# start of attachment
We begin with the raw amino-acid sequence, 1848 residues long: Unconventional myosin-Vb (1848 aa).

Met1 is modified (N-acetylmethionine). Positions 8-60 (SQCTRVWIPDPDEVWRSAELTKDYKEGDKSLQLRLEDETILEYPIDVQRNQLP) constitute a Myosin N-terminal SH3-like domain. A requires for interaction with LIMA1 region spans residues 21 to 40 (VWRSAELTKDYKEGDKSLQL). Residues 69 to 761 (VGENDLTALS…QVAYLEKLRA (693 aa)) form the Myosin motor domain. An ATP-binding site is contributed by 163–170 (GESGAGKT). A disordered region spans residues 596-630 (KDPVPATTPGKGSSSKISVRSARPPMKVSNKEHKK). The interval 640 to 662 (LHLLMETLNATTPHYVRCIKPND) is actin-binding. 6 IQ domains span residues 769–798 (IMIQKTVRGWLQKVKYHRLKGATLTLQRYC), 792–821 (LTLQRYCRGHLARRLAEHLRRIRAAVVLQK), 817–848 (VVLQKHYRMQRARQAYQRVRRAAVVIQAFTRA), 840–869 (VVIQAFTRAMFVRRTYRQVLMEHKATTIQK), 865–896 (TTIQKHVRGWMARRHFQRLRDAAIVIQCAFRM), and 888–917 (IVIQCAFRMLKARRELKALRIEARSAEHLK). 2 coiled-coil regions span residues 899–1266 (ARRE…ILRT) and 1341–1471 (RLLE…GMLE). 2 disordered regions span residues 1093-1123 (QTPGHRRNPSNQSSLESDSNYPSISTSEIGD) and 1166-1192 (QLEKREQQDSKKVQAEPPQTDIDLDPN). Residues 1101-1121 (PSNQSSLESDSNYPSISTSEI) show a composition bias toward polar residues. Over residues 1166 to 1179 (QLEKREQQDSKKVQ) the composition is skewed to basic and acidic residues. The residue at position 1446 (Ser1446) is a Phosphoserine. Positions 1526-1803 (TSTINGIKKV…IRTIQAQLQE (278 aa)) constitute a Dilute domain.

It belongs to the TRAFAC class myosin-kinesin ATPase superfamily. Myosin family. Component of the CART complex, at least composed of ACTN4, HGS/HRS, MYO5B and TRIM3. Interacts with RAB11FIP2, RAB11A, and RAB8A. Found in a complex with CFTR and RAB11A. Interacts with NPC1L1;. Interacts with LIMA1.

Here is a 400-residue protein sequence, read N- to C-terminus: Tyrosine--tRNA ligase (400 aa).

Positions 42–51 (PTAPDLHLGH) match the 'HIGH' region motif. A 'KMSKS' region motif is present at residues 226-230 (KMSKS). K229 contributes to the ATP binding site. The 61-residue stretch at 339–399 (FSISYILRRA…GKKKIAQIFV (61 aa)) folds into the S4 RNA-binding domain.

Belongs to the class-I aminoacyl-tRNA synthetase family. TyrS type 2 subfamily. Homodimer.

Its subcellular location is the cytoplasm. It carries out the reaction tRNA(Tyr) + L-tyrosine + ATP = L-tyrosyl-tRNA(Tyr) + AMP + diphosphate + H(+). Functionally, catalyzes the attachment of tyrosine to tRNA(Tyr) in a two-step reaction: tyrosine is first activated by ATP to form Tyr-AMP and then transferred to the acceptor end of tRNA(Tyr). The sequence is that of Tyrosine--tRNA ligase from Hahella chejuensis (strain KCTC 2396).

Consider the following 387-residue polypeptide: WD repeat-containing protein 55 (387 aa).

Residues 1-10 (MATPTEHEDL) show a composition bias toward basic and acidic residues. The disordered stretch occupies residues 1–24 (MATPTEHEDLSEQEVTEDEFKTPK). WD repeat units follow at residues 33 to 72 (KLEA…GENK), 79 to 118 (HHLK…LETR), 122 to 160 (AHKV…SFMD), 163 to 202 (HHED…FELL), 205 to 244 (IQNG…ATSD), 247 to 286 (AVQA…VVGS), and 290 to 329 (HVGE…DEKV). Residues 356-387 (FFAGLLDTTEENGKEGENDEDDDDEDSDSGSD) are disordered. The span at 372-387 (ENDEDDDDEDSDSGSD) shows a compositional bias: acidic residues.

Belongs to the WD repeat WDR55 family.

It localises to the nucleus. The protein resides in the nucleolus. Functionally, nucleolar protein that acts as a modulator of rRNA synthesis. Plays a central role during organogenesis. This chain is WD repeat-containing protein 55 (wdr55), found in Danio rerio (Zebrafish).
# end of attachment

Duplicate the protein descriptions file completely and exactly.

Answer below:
We begin with the raw amino-acid sequence, 1848 residues long: Unconventional myosin-Vb (1848 aa).

Met1 is modified (N-acetylmethionine). Positions 8-60 (SQCTRVWIPDPDEVWRSAELTKDYKEGDKSLQLRLEDETILEYPIDVQRNQLP) constitute a Myosin N-terminal SH3-like domain. A requires for interaction with LIMA1 region spans residues 21 to 40 (VWRSAELTKDYKEGDKSLQL). Residues 69 to 761 (VGENDLTALS…QVAYLEKLRA (693 aa)) form the Myosin motor domain. An ATP-binding site is contributed by 163–170 (GESGAGKT). A disordered region spans residues 596-630 (KDPVPATTPGKGSSSKISVRSARPPMKVSNKEHKK). The interval 640 to 662 (LHLLMETLNATTPHYVRCIKPND) is actin-binding. 6 IQ domains span residues 769–798 (IMIQKTVRGWLQKVKYHRLKGATLTLQRYC), 792–821 (LTLQRYCRGHLARRLAEHLRRIRAAVVLQK), 817–848 (VVLQKHYRMQRARQAYQRVRRAAVVIQAFTRA), 840–869 (VVIQAFTRAMFVRRTYRQVLMEHKATTIQK), 865–896 (TTIQKHVRGWMARRHFQRLRDAAIVIQCAFRM), and 888–917 (IVIQCAFRMLKARRELKALRIEARSAEHLK). 2 coiled-coil regions span residues 899–1266 (ARRE…ILRT) and 1341–1471 (RLLE…GMLE). 2 disordered regions span residues 1093-1123 (QTPGHRRNPSNQSSLESDSNYPSISTSEIGD) and 1166-1192 (QLEKREQQDSKKVQAEPPQTDIDLDPN). Residues 1101-1121 (PSNQSSLESDSNYPSISTSEI) show a composition bias toward polar residues. Over residues 1166 to 1179 (QLEKREQQDSKKVQ) the composition is skewed to basic and acidic residues. The residue at position 1446 (Ser1446) is a Phosphoserine. Positions 1526-1803 (TSTINGIKKV…IRTIQAQLQE (278 aa)) constitute a Dilute domain.

It belongs to the TRAFAC class myosin-kinesin ATPase superfamily. Myosin family. Component of the CART complex, at least composed of ACTN4, HGS/HRS, MYO5B and TRIM3. Interacts with RAB11FIP2, RAB11A, and RAB8A. Found in a complex with CFTR and RAB11A. Interacts with NPC1L1;. Interacts with LIMA1.

Here is a 400-residue protein sequence, read N- to C-terminus: Tyrosine--tRNA ligase (400 aa).

Positions 42–51 (PTAPDLHLGH) match the 'HIGH' region motif. A 'KMSKS' region motif is present at residues 226-230 (KMSKS). K229 contributes to the ATP binding site. The 61-residue stretch at 339–399 (FSISYILRRA…GKKKIAQIFV (61 aa)) folds into the S4 RNA-binding domain.

Belongs to the class-I aminoacyl-tRNA synthetase family. TyrS type 2 subfamily. Homodimer.

Its subcellular location is the cytoplasm. It carries out the reaction tRNA(Tyr) + L-tyrosine + ATP = L-tyrosyl-tRNA(Tyr) + AMP + diphosphate + H(+). Functionally, catalyzes the attachment of tyrosine to tRNA(Tyr) in a two-step reaction: tyrosine is first activated by ATP to form Tyr-AMP and then transferred to the acceptor end of tRNA(Tyr). The sequence is that of Tyrosine--tRNA ligase from Hahella chejuensis (strain KCTC 2396).

Consider the following 387-residue polypeptide: WD repeat-containing protein 55 (387 aa).

Residues 1-10 (MATPTEHEDL) show a composition bias toward basic and acidic residues. The disordered stretch occupies residues 1–24 (MATPTEHEDLSEQEVTEDEFKTPK). WD repeat units follow at residues 33 to 72 (KLEA…GENK), 79 to 118 (HHLK…LETR), 122 to 160 (AHKV…SFMD), 163 to 202 (HHED…FELL), 205 to 244 (IQNG…ATSD), 247 to 286 (AVQA…VVGS), and 290 to 329 (HVGE…DEKV). Residues 356-387 (FFAGLLDTTEENGKEGENDEDDDDEDSDSGSD) are disordered. The span at 372-387 (ENDEDDDDEDSDSGSD) shows a compositional bias: acidic residues.

Belongs to the WD repeat WDR55 family.

It localises to the nucleus. The protein resides in the nucleolus. Functionally, nucleolar protein that acts as a modulator of rRNA synthesis. Plays a central role during organogenesis. This chain is WD repeat-containing protein 55 (wdr55), found in Danio rerio (Zebrafish).